The truth is, E.U. is not the only way. It’s a well established myth to think that as long as politicians won’t take action there is nothing we can do to fix our economy, our environment and our society. It is however completely up to us to come up with solutions and start implementing them within our own circle of influence.

It is certainly not an easy task and does require a bit of commitment. But this is something we can do, as long as we genuinely want it, and it does not imply any kind of extreme behaviour – simply a little practice in thinking out of the box.

A few months back I decided to start learning programming. I already had good experience in web development but had yet to master any computer language. Since then my vision of the world and the possibilities offered to us in terms of innovation has radically changed.

Tools to fix our society’s flaws are just at our fingertips. Technological progress will ultimately overcome current crises in such an indisputable manner that politicians will have no other choice but to follow. Old, outdated models will then simply collapse on their own.

The remaining question is: how long it will take, and whether or not you are willing to be part of it.  “The secret of change is to focus all your energy not on fighting the old, but on building the new”, says Dan Millman’s character. How about giving it a try?

Why you should use Linux

This year I had the chance to be appointed as member of the program committee for LinuxCon Europe, which will take place in Düsseldorf from October 13th to 15th.

Discussing about the opportunity for programmers to attend such an event I was faced with a disrupting statement: Windows would provide a better work environment for coding than Linux. More functionality, with a lot of applications, no need to rummage around in a terminal and if something goes wrong, only one person to blame: Microsoft – whose dedicated team is then paid to fix bugs you encounter.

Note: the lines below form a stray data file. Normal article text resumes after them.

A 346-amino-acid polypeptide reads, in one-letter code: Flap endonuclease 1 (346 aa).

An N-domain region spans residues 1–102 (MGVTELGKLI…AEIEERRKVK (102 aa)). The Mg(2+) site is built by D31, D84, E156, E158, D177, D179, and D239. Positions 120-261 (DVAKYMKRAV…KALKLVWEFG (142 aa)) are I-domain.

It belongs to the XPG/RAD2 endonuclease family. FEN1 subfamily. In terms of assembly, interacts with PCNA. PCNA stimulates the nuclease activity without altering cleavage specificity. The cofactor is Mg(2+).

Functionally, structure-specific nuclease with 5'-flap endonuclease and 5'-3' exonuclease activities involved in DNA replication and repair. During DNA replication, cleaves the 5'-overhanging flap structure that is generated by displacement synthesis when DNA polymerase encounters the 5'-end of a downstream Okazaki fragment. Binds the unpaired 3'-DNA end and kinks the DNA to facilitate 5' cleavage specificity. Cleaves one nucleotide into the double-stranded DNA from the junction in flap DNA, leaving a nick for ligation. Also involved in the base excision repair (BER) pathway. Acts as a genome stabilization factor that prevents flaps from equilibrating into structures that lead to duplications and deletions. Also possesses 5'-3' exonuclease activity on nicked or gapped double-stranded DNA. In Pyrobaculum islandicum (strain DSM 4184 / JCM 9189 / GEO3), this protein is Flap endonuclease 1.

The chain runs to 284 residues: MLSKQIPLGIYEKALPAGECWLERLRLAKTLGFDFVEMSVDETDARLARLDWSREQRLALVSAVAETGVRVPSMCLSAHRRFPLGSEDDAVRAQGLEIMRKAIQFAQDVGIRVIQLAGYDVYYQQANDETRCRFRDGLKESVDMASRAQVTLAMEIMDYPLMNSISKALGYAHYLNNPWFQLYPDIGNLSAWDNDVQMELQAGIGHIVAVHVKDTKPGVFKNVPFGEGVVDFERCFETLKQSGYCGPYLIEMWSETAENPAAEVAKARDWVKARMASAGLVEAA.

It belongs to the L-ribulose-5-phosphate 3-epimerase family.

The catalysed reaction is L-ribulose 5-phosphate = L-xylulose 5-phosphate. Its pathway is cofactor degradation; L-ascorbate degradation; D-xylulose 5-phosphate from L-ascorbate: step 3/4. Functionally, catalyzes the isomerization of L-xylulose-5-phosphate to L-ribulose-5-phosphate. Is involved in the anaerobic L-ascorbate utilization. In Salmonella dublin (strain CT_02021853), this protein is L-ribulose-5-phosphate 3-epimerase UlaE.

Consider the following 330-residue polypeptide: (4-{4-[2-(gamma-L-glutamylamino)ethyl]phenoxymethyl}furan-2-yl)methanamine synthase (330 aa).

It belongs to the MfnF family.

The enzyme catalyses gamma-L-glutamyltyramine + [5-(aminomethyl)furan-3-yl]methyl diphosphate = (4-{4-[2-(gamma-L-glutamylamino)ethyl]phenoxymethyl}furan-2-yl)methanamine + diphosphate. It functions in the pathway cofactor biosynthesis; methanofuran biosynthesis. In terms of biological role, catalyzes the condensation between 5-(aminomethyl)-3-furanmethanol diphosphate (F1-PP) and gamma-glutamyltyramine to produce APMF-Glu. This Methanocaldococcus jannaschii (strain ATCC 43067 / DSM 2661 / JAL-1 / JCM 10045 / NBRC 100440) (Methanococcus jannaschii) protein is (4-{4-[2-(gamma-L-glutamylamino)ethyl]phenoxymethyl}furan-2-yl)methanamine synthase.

A reminder of what free software is about and why it is worth the effort running Linux on at least one – if not all – of your machines seems to be opportune.

While a growing number of open source products offer a nice and user-friendly interface (download Libre Office or have a look at Gov dot UK website and you will quickly get an idea), the free software model was originally not designed to make things easier for us to work.. But to set us FREE – to the extent that we would want it.

The idea is simple: from the moment you legally acquire the software – whether because it’s available for free download, or because you as a company have paid a few hundred K to have it developed by a third party – you become entitled to use it, study it, modify it and share it depending on your needs without asking for prior permission, without any license fee whatsoever.

This supposes that on one hand, the vendor is not tracking your activity – you are free – and on the other hand, you have access to the source code of the software to do whatever you fancy with it – you can now understand why “open source” and “free software” are just two expressions meaning exactly the same thing.

“Fair enough, but why would I go for Linux while Windows provides me with all the features I need as a programmer to do my job?” I hear you ask. “I don’t really have time for playing with the software I use as a tool, I have enough work with the code I develop for my company”. All right… Let me tell you why, then, you should give Linux a chance.

First of all, you know that already, because as far as you are willing to devote some time in learning how to use the kernel, you can then customize it the way you want. Your work is not limited anymore by the system designed by the vendor. A functionality is missing? Go and create it. You are now in full control of your machine; not the other way round anymore.

Secondly, if you have no time for changes and fixes, the Linux community is far bigger than the debugging team a single company can manage. And here comes the Linus’ Law: “Given a large enough beta-tester and co-developer base, almost every problem will be characterized quickly and the fix will be obvious to someone.” This means most bugs will be dealt with quickly; the community being then heavily composed of programmers, it is very likely that the functionality you need is already available on a forum somewhere.

Thirdly, think about security. Only “root admin” of your computer will be able to modify the system; viruses, who usually only get basic user’s access, will then unlikely damage any major component – if ever you open a malware attachment, you would indeed need to go through a few steps to actually authorize its installation into your machine.

Finally well… Be aware Linux is used everywhere now – television sets, mobile devices, web platforms, cars, supercomputers… Be selfish, think about the career possibilities that will unfold once you’re a Linux master and GO FOR IT!